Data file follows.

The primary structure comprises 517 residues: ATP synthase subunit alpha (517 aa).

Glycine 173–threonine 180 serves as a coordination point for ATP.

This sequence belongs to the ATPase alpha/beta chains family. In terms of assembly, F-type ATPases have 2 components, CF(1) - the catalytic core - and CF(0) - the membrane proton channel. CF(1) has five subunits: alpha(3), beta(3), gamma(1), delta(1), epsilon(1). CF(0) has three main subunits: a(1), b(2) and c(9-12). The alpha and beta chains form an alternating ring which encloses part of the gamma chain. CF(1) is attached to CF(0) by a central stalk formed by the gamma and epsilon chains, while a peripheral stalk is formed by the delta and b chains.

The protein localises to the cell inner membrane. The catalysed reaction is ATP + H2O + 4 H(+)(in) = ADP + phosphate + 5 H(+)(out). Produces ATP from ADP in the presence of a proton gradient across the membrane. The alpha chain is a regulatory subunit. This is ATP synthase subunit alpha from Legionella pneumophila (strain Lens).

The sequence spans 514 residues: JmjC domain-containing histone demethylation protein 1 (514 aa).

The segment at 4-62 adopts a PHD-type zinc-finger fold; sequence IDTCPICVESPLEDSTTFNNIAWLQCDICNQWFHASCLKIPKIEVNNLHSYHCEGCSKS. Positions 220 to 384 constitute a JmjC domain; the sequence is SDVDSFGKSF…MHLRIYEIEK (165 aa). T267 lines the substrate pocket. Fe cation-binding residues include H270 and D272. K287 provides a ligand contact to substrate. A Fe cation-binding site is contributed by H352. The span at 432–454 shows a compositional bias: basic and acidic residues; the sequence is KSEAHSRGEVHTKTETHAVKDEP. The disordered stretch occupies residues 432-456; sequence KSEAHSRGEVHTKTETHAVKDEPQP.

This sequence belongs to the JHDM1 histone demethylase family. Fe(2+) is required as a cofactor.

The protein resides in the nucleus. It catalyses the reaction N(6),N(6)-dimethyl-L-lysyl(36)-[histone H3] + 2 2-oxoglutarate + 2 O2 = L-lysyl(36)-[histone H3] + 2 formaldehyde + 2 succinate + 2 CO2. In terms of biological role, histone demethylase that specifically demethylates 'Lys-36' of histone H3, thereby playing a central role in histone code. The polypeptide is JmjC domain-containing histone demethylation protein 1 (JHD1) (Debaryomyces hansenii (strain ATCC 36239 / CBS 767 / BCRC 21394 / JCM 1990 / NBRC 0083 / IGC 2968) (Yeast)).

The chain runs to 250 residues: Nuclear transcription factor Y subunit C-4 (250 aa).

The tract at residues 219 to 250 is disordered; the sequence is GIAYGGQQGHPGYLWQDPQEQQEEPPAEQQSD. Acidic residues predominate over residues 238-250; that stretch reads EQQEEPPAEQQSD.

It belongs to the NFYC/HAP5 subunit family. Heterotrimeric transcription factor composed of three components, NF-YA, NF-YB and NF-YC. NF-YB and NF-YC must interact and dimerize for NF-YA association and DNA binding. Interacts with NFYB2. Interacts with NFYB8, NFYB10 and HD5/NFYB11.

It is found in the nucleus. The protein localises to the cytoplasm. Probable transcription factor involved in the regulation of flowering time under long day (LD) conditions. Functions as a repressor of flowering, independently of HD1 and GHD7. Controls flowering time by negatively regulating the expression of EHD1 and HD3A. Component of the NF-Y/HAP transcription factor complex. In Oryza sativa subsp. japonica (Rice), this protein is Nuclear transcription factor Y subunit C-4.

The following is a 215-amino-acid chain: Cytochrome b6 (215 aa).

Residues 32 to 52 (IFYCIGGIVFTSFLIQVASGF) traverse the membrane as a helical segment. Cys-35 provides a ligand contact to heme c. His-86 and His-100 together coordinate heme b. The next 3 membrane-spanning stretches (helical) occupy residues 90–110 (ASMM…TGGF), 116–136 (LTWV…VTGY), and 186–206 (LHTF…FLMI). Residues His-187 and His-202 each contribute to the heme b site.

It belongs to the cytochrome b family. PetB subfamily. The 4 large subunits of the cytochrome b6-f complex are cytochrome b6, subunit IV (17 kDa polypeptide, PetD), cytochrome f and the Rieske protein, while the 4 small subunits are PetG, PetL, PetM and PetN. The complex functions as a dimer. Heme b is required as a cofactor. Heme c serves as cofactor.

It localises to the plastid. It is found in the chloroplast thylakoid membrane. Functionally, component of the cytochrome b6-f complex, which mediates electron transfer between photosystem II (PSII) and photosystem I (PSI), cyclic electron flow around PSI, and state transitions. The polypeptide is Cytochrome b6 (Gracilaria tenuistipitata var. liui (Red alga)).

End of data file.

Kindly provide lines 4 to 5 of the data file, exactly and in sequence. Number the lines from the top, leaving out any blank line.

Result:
The protein localises to the cell inner membrane. The catalysed reaction is ATP + H2O + 4 H(+)(in) = ADP + phosphate + 5 H(+)(out). Produces ATP from ADP in the presence of a proton gradient across the membrane. The alpha chain is a regulatory subunit. This is ATP synthase subunit alpha from Legionella pneumophila (strain Lens).

The sequence spans 514 residues: JmjC domain-containing histone demethylation protein 1 (514 aa).